How to take a break

There’s no one way to break. It’s very individual and often life demands do get in the way. However, if you stick to these key principles then you can’t go too far wrong:

  • Don’t set a time on it. I’ve seen too many people limit themselves to a week or a fortnight off then force themselves back into training when they aren’t ready. You will know when you’re ready to return, your motivation will be high and you’ll be excited to get back at it. It might only take a week, or it could be six. Make sure you chat to your coach when you feel you’re ready to return to training.
  • Relax the diet! Endurance athletes don’t need to worry too much about a strict diet given the calorie deficit from training. However, it’s still important to eat healthily when training hard. During your time off, though, don’t feel guilty about that portion of cheesy chips or the empty family-size packet of chocolate buttons! Gaining an extra kilogram or two during your break is a good thing. The extra energy availability will keep your immunity high and help promote deep recovery.
  • Catch up on sleep. As a triathlete, you’re likely to be training early in the morning or later into the evening so sleep often is sacrificed. Take the time to have some lie-ins or early nights. Sleep is the best way to recover, and after intensive training for a season you’ll require some good quality rest and recovery.
  • Get an MOT. It could be worth investing in some physio treatment to address any niggles you may have picked up over the year. Treatment can be expensive but the off-season is a good time for it and you’ll be able to commit fully to the rehab programme while training is on hold. I’m personally using the time to fix a troublesome plantar fascia.
  • Switch off from triathlon. It can become all-consuming – I know, being a full-time pro myself. But I make sure that I immerse myself in things that have nothing to do with swimming, cycling, or running for a while. I even take a social media break as a lot of my feed is taken over by triathlon. It’s good to remember there’s a whole world out there that isn’t powered by watts, chlorine-scented, and dressed in Lycra. Spend some time with your friends and family. Say yes to a night out and nurse a hangover if you choose to drink. Travelling without all those extra bags feels so free and you don’t need to pick a hotel with easy training access and a 25m pool.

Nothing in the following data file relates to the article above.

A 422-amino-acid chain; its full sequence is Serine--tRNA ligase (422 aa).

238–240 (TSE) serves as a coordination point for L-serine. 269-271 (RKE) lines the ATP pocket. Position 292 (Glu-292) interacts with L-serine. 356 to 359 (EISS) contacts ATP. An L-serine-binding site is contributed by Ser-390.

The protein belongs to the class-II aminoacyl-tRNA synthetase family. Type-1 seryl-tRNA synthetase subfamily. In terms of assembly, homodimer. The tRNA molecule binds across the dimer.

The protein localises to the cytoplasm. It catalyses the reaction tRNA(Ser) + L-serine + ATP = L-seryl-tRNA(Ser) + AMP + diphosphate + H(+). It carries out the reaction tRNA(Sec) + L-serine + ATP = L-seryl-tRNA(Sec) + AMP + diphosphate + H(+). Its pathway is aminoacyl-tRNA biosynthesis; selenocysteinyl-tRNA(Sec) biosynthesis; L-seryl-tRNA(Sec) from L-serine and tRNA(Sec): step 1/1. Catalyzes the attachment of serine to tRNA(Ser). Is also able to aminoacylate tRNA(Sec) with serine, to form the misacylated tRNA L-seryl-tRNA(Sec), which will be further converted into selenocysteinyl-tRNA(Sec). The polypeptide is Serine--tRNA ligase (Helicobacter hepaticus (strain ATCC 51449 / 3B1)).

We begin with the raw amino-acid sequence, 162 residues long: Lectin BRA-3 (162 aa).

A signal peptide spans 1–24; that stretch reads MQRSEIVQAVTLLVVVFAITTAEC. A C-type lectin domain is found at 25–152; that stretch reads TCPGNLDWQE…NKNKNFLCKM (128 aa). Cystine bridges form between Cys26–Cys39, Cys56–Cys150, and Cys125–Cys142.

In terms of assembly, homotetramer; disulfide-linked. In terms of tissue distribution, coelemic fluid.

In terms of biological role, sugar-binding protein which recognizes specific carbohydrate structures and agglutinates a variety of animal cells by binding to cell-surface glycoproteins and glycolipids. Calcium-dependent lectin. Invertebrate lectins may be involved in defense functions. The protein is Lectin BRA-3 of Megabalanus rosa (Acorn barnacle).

• Get some jobs done. Taking a break doesn’t mean duvet days every day! By all means, chill out but it’s a good time to tackle those jobs you may have been putting off, and you’ll still get a dopamine hit from it. One of the tasks I always set myself in the off-season is to deep clean the racing bike and retire it for the winter. Then make sure the training bike is in full working order with a functioning set of mudguards and lights as the cold weather soon creeps up.

One final thing to finish with is a celebration! It doesn’t have to be a party, but celebrating your achievements is one of the best things you can do. Triathlon is a tough sport and you should be proud of what you’ve accomplished. You may not have achieved everything you set out for at the beginning of the year – I certainly didn’t! – but there would’ve been challenges you rose to along the way. Also don’t forget the achievements of your friends, family, and training partners. It’s important to look after your support bubble and celebrating the end of the season is a wonderful way to start your time-off.


Top image credit: Ryan Bowd